If University of Baltimore Professor Roger Friskey’s brisk attitude and winning grin remind you of Robert Preston in the film classic The Music Man, in which, of course, Preston’s charming band leader character only pretends to teach teens to play their expensive instruments, cease the comparisons at cosmetic ones. Yes, Friskey’s teaching a brand-new songwriting class as part of the summer schedule at UB; true, Friskey encourages anyone and everyone to register, even those without a hint of musical training or ability. But the guitar-strumming, Renaissance businessman, who typically lectures on persuasive and public relations writing for the university, isn’t promising to turn his students into pop stars or producers overnight. He’s just saying all are welcome to join the lively workshop discussion of songwriting technique and the seminar chat about the fast-changing face of the music industry. And all are encouraged to compose at their level. Read More →
As World War I left Berlin devastated, a depressed and bewildered citizenry turned to the occult for comfort — private seances and one-on-one psychic readings provided a sense that the tragically dead weren’t completely out of reach, and a much needed escape from reality. In the early 1930s, Erik Jan Hanussen, a famous Jewish-German mind reader, gained eerie and unlikely entree into Hitler’s inner circle. Eager to please the fuhrer, Hanussen transformed his life and changed his occult publication into a Nazi propaganda rag. Ultimately, Hanussen’s psychic knowing wasn’t enough to save his life… Want to learn more? You can hear the rare nonfiction author Arthur Magida, a writer in residence at UB, discuss his book on Hanussen, The Nazi Seance (Pallgrave Macmillan), at the Ivy Friday evening at 7. Read More →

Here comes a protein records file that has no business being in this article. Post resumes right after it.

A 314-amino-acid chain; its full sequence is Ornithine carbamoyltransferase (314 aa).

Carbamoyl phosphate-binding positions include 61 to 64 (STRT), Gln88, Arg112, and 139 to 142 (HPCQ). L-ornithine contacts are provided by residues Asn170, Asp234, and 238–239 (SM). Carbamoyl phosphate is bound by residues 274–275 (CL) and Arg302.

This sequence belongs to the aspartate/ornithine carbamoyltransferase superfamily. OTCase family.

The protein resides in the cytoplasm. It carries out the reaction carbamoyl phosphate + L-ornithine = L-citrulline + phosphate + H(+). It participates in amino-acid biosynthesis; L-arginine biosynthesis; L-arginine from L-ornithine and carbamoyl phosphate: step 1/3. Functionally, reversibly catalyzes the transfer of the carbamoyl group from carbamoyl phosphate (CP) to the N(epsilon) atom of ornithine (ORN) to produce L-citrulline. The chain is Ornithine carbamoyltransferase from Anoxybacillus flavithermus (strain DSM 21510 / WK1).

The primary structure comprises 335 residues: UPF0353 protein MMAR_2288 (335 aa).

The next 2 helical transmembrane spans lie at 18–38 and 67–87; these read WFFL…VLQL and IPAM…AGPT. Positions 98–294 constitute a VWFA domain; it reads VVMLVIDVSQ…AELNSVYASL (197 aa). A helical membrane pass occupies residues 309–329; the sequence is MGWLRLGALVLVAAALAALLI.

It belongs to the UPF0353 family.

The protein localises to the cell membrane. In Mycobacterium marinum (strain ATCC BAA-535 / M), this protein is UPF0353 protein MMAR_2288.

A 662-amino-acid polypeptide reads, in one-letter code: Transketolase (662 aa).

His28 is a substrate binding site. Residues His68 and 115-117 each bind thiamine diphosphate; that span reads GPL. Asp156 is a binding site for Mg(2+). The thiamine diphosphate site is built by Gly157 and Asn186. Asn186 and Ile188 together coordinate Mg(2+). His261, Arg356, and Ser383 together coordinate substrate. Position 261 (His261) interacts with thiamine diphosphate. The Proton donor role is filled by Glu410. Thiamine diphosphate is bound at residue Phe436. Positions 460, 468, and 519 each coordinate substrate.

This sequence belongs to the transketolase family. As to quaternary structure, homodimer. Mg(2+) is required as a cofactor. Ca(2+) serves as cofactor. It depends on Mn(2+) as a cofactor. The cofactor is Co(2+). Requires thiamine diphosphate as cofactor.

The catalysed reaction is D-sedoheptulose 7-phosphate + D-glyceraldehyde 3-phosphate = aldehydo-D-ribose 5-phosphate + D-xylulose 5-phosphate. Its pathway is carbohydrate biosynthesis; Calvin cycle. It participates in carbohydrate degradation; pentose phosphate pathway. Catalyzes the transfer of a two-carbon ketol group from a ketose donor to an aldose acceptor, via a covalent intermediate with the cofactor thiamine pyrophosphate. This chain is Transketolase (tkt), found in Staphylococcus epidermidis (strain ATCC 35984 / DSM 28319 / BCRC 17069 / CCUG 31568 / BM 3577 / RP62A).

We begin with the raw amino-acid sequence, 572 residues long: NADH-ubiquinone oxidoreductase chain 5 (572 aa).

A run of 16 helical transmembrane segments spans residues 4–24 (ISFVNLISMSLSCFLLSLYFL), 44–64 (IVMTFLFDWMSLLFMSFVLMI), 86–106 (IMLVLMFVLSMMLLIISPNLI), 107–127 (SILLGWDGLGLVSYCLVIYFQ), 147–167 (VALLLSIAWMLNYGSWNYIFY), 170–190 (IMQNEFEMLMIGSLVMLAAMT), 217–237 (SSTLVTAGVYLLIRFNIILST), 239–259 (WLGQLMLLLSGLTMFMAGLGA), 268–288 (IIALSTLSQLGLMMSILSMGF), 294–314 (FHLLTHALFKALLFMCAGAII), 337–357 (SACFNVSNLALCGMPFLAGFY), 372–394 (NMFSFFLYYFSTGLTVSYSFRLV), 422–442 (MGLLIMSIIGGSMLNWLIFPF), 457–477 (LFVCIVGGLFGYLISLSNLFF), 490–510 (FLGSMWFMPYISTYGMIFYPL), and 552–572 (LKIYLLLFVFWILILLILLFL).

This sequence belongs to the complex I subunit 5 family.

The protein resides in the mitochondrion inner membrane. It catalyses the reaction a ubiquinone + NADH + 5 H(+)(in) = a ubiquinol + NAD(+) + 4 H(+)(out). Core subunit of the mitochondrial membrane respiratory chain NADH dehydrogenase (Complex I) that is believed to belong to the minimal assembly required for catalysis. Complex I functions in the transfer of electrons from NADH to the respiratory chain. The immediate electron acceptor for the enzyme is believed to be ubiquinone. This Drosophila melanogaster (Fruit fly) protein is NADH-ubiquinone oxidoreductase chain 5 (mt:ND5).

It’s not who you might expect. PayScale, a website that aggregates economic data to help people understand whether they’re under- (or over-) paid just released its 2012-13 data ranking various universities for their salary potential. A quick data point: Princeton grads have an average starting salary of $58,300 and an average mid-career salary of $137,000. And because money isn’t everything, PayScale also asks alumni whether their job “makes the world a better place”; 49 percent of Princeton grads think that it does. (The site surveyed students with a bachelor’s degree from the institution, not MD/MA/PhD grads, in case you’re wondering). The lowest-earning school on the list is the online division of the Art Institute of Pittsburgh (because who goes to art school online!?), where fresh grads average $34,200 and those with a decade or more under their belt make $42,300, on average. Curious about how some local schools measure up? We’ve got the answers below: